Concluding he knew a helluva lot more about atom bombs and protection against them than any contractor in the area, he set forth designing and constructing the family shelter on his own. The ground was broken in August, the concrete poured in September, and by mid-October the family had their very own private nuclear bunker, complete with emergency rations and all sorts of survival equipment. When mom informed him we would be the only bunker-family in the neighborhood, he promptly bought a twelve-gauge shotgun. The following Sunday he took the entire family deep into the woods and taught us to load and unload the shotgun. We then fired two shots each in the direction of some menacing trees, after which we sat down for a picnic mom had prepared. When we returned dad stored the shotgun in the bunker, along with a box of fifty buckshots.
House rules stated that we should never ever go down into the shelter. It was to remain pristine and virginal until needed – hopefully never, but who knows, those Russians were crazy. To my mind, it appeared that a structure capable of withstanding a nuclear war would suffer little damage if Toby and I snuck down there to play Star Trek, and so down we went, as often as we could. We never meant to eat the rations, but who leaves tins of canned fruit within the reach of twelve-year olds? The bunker was dug out and removed twenty years later when dad retired, having, luckily, never been used for its original purpose. Going through the remains of his Armageddon preparations, dad remarked that we probably should have stocked more canned fruit. Mom said we should have built a pool.
Mom was always the calm sensible one, at least compared to her bunker-building husband. The one that kept her composure, even when I was expelled from collage in my late teens, and the one who saw just a little bit further than everyone else. I don’t remember her ever losing her temper with anyone. Throughout my childhood, she remained steady as a rock, unfazed by anything life chose to throw at her and, as I discovered later, heavily medicated. She taught cooking and housekeeping to young suburban wives every Wednesday evening. They would arrive just after dinner, a signal for dad and me to visit the cinema, and cook and clean for two or three hours. The food was mostly whimsical space age dishes entombed in brightly colored aspic – quivering food was all the rage back then. When we returned from the cinema, oh the wondrous days of childhood cinema where every film was a Technicolor marvel, dad would stare at the shivering cubes of tuna and salad and ask if she really expected us to eat that. She rarely did.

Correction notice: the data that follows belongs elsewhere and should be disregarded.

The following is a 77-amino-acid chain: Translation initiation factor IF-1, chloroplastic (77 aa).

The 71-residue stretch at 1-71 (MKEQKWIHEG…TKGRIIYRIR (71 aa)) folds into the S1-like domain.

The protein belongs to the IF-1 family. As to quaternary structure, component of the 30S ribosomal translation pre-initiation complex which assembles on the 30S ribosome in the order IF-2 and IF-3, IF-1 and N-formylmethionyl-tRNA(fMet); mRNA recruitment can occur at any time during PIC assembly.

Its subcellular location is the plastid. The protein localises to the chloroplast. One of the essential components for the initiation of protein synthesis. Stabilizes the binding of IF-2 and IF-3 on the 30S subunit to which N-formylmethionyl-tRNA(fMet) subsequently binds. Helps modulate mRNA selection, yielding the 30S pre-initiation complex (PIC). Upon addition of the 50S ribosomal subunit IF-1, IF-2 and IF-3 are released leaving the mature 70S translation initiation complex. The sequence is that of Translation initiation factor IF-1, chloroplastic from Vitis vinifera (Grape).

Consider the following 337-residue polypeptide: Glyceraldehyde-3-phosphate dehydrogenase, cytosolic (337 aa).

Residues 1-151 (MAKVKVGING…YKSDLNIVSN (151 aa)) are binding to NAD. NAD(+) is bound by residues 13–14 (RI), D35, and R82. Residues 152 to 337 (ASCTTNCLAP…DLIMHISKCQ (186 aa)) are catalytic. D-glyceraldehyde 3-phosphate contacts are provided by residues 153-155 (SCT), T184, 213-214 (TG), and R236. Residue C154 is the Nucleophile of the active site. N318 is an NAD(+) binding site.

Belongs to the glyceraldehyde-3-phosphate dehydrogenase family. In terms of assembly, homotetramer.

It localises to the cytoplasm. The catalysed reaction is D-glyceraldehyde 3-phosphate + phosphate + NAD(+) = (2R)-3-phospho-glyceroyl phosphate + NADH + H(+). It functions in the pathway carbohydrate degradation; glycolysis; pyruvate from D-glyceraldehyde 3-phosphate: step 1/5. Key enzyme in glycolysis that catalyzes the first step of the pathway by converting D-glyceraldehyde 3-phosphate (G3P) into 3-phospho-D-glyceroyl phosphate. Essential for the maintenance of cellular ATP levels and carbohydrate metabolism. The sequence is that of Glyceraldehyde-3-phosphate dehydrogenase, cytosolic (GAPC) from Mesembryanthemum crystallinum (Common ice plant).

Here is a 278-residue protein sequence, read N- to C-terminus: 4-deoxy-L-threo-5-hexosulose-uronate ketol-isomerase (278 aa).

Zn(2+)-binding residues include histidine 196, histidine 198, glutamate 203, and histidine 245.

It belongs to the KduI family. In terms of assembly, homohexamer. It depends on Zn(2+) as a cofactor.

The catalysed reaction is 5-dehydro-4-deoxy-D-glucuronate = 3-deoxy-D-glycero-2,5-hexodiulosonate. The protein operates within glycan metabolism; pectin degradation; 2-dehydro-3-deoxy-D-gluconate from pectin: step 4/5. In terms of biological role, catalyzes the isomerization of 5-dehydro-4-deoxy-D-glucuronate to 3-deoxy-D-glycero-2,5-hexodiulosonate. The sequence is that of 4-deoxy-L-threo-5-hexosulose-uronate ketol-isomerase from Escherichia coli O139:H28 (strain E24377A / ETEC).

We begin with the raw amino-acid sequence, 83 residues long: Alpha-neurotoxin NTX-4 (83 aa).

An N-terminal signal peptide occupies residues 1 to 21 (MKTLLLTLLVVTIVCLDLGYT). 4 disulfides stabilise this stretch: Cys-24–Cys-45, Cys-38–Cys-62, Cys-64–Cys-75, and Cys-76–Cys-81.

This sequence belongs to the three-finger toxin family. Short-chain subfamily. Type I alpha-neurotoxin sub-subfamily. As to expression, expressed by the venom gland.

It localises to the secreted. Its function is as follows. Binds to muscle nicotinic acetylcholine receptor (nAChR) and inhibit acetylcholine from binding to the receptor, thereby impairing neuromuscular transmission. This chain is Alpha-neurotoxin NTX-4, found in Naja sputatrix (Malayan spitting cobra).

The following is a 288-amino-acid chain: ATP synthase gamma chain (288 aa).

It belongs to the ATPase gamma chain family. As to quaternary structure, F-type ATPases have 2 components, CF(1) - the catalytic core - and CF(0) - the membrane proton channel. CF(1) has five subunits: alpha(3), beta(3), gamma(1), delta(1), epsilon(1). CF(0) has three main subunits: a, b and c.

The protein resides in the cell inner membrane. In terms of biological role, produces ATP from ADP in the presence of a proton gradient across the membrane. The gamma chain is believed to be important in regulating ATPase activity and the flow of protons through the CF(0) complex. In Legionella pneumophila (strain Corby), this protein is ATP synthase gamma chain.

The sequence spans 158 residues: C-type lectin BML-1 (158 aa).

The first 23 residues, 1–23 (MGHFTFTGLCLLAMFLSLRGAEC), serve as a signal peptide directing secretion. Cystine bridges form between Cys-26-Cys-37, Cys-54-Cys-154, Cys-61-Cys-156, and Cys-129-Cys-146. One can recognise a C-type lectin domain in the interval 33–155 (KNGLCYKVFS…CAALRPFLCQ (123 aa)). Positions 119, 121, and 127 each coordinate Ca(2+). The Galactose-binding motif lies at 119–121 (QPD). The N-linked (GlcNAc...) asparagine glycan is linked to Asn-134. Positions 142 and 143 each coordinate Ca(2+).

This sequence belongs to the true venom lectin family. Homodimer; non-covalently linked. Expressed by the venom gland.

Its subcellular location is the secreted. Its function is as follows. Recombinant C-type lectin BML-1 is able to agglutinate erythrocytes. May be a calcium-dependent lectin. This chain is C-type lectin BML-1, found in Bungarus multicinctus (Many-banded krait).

Toby and I, on the other hand, had no problem eating the gelatinous goo in the bunker every Thursday. The translucent substance was suitably futuristic to be rations for our adventures in strange far-flung solar systems, where Earthly foods could be in short supply and Earthlings themselves often a delicious source of nutrients for alien monsters, whose death-ray eyes, luckily, were no match for our disintegrators. In those days, we fought every kind of evil you could care to imagine. From highly aggressive blubber, indecently not unlike moms aspic dishes, to gigantic reptile-like creatures that flew and had blinding atomic breath that would kill a man dead in an instant. Days of danger and bravery for Toby and me, but that’s what it takes to fly into outer space, we knew it well.
For me it was all just a game, but real danger was never far from the heart of poor Toby, with his faraway dad flying jets for the Air Force in Nam. That was something. I would sometimes catch a glimpse of it on TV, fighterbombers streaking over lush green jungle spewing fire like dragons, soldiers attacking from the belly of helicopter gunships, or the mighty B-52 bombers migrating from Guam, dropping their eggs on Vietnam so the whole jungle shook.
“My God, there are people down there,” Mom would say. My dad would reply, “Let’s hope not” and granddad would just say, “Not anymore.” We watched with a mix or horror and excitement. Then we would watch Carson, or some such show, calming ourselves with light predictable humor.
The space program was my escape from things whose nature I barely glimpsed, just like my dad’s bunker and my mom’s aspic dishes, and while my granddad didn’t seem to need escapism, he had, almost with certainty, burned down his house and escaped to ours because he couldn’t to live alone after grandma died. Escaping into outer space seemed the ultimate escape – a flyaway into God’s own backyard.
We weren’t a religious household, not by a long shot. I mean we attended church regularly, everyone did, but inside our foursquare God rarely had a say in things. I guess I was the most pious in the house. It just didn’t seem so farfetched to me, with all the other things going on around me, and some nights I would pray for our astronauts and their space program and for the safe return of poor Mr. Griffin from distant Vietnam. Straighten up and fly right, Mr. Griffin, straighten up and fly right. He never did return.
So that was it, the greatest year of my preteens. As spring turned to summer, my heart filled with uncontainable excitement and a desire to see that big white rocket lift away into God’s great abode. I worshipped my astronaut heroes, but deep inside I knew the Moon-flight was the kind of story you’d tell to a child who was afraid of the dark.
*This piece was read by Liars’ League NYC in December 2014.
J. D. Petersen is a Danish writer and freelance journalist living in Copenhagen. His short stories draw inspiration from the human condition and the absurdities of life. He writes a regular column for the Danish magazine SCENARIO (in both Danish and English), published by Copenhagen Institute for Futures Studies. His fiction has appeared in the British literary journal Litro, the Science Fiction anthology "Welcome to the Future, and this story was read aloud by Liar's League NYC in December 2014.